There’s nothing quite like the unconditional love you get from a pet. Sharing your life with a dog, cat, pig, fish, hamster, or any other animal can be extremely rewarding.
However, for as much as they add to our lives, pets are also known to cause problems.
For one, they can make it extremely hard to find a place to live. Because of the extra mess some animals cause, many landlords don’t like renting to pet owners.
But not all places have rules against pets. So, when you’re making your list of questions to ask during your apartment hunt, make sure to include one about the property’s pet policy. There are plenty of property owners out there who’ll be happy to host you and your furry friend. You just have to know where to look!
Looking for a pet-friendly apartment? Here are 5 ideas to help you in your search:
Check With Local Animal Agencies
Local animal shelters are the perfect place to start your search. They may be able to point you toward apartment complexes that welcome pets.
This is also a good place to start because it can help connect you to the local pet owners community, which is especially helpful if you’re new in town. There may be Facebook pages or email lists where you can ask around for more information.
Even if this doesn’t work, then you’ll at least get a trip to the local animal shelter and be able to see all the cuties waiting for someone to take them home. What could be wrong with that?
Meet with Landlords
If you find a place you like, but your landlord isn’t convinced they want to allow you to rent it with your pet, set up a face-to-face meeting with them. Sometimes, landlords just have to meet your pet to see that they have nothing to worry about.
Many landlords think of pets as being dirty, untrained animals that are going to wreck their floors and stink up the apartment. Others are afraid that your animal is going to be too loud (and anger the neighbors).
By bringing your pet to meet them, you may be able to change their mind. Sometimes, just a few minutes can cause them to fall in love and be more open to the idea of a pet living on their property.
This is also an opportunity to demonstrate you’re a responsible, caring pet owner who is respectful of how an animal can affect their property.
Just make sure that you schedule pet meetings ahead of time. Don’t surprise your landlord by bringing your dog over to greet them. You never know if someone might be terrified of animals and you don’t want to make the wrong first impression.
The majority of pet owners are responsible and respectful. Unfortunately, there are always a few bad apples in the bunch. It’s possible that your landlord may have had some bad experiences with others in the past.
If that’s the case, no amount of pleading will change their mind. But, providing references from past landlords might be a way to prove that you’re a good pet owner. This gives you more credibility and increases your chances of securing the apartment.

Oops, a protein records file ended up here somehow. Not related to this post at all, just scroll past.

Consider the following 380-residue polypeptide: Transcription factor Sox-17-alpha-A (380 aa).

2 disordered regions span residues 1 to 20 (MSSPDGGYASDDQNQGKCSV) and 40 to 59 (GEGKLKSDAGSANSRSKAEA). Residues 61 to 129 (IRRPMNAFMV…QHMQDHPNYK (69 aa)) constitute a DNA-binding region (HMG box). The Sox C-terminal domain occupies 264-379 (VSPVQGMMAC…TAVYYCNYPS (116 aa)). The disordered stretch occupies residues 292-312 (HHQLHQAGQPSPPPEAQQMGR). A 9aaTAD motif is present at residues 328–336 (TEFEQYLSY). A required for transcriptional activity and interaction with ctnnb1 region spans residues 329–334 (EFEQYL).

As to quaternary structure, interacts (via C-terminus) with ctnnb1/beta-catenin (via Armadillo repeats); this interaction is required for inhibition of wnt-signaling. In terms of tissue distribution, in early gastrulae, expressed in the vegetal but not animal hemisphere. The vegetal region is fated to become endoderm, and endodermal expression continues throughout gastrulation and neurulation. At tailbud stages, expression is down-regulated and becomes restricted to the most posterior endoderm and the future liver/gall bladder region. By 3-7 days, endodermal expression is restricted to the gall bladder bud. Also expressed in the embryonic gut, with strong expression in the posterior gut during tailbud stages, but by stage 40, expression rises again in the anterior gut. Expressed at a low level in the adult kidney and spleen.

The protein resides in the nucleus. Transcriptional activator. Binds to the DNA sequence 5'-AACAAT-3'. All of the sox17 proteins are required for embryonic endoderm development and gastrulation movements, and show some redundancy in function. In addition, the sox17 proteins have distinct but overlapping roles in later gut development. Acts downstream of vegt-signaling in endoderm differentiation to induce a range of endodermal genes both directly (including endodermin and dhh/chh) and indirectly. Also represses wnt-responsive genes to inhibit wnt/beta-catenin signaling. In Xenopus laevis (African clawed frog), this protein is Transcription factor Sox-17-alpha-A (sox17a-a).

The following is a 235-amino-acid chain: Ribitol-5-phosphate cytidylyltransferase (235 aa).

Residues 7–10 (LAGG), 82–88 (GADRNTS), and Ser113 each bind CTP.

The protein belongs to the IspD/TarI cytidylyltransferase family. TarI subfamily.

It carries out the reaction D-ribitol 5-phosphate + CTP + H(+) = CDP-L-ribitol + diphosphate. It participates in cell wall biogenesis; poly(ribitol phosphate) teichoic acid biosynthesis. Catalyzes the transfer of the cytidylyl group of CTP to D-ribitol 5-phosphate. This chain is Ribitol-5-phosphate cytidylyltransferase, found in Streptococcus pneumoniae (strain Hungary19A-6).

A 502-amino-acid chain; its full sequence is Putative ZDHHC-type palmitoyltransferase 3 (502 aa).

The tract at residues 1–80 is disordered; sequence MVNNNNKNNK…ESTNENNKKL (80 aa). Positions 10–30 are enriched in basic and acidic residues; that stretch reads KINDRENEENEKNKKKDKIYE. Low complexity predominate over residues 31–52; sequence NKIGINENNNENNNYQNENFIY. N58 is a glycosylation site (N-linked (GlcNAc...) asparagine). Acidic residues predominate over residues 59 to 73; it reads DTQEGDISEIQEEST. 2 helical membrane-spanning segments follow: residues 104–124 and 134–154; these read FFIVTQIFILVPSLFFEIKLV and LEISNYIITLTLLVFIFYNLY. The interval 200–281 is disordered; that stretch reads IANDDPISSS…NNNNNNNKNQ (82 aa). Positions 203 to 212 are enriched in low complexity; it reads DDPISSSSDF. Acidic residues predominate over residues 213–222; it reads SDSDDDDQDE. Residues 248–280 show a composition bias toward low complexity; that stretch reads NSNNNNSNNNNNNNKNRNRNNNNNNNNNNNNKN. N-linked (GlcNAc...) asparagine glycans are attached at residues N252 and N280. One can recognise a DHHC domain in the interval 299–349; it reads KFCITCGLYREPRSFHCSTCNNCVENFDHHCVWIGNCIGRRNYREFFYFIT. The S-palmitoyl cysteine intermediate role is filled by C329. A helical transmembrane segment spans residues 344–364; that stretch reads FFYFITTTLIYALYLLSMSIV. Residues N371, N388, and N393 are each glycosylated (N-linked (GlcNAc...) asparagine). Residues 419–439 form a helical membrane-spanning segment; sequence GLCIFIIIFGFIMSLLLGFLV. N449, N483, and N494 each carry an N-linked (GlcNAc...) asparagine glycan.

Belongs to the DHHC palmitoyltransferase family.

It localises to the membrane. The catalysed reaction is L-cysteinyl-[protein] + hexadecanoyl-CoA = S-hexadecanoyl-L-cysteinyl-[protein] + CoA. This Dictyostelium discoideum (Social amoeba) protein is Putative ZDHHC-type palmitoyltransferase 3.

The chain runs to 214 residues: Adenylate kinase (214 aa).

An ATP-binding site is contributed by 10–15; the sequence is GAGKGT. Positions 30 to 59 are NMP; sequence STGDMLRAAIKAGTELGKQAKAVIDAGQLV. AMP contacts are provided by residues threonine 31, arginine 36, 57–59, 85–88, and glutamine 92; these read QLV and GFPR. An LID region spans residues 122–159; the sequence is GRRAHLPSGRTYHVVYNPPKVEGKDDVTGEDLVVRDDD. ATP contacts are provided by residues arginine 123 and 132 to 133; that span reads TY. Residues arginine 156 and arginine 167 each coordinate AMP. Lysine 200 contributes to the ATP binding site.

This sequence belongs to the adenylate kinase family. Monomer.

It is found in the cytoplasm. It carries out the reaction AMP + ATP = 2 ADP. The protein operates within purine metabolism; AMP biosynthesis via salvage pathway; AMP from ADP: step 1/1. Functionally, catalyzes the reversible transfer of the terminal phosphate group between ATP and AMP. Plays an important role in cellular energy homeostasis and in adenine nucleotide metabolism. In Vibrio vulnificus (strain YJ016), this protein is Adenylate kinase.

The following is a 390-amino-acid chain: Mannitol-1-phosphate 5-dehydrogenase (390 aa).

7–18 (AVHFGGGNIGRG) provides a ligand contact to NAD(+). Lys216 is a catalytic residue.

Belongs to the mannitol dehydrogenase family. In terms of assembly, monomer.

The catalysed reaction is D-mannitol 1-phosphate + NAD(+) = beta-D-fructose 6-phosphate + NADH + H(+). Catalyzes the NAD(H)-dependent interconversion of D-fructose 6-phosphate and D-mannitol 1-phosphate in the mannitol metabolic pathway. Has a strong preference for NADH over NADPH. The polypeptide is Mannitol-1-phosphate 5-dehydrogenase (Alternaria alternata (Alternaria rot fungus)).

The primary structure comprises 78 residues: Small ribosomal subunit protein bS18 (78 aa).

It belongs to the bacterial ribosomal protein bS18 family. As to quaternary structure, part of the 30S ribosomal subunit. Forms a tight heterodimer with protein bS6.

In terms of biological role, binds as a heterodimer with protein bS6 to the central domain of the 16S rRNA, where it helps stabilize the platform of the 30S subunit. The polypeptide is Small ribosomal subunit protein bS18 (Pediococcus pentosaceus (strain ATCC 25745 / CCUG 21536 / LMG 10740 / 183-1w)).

My recommendation is to bring references to your landlord without them even having to ask. Being proactive shows that you’re motivated and that it was easy for you to acquire these references.
So if you can, get a letter of recommendation before you move out of your current place so that you’ll have them on hand when you need them.
Create a Pet Resume
I know, it sounds weird to write a resume for a Rat Terrier. But, pet resumes are a great way to convince a landlord that your pet won’t be a problem. It not only shows professionalism on your part but also provides more information about your animal.
Things to include on your pet’s resume include:
- It’s name
- It’s age
- Other training
- How well it’s potty training
- Whether it’s spayed or neutered
- Exercise habits (to show the landlord that your pet will be okay living in an apartment)
- Any additional information you think can present your pet in a positive light.
Offer More Rent or a Higher Security Deposit
When in doubt, offer more money. A few extra bucks do wonders to get the landlord on your side. On your end, think of this as a pet fee, which many places charge anyway.
Make sure to stay within your budget, though. You don’t want to ruin your finances because you had to have a certain place. If one apartment isn’t doable, there are definitely more options out there.
If you can’t afford to pay more in rent, another option is to suggest a higher security deposit. This gives the landlord a little extra peace of mind since they’ll be covered if your pet causes damage.
If you take this approach, you’ll have to make sure your pet stays as well-behaved as they are right now so that you can recoup your deposit when the lease expires.
Honestly, it’s not as hard as it used to be to find a pet-friendly apartment. In every town, there are at least a few landlords who’ll be happy to house you and your animal buddy.
But, there’s always a chance you might run into trouble. By keeping these tips in mind as you search, you’ll be able to find a great apartment for you and your pet.
Author Bio: Ryan Sundling is a Group Marketing Manager at Cardinal Group Management. He has over 10 years of experience in the student housing industry and works with Dwell Tenn Street on a daily basis to help them with their marketing efforts.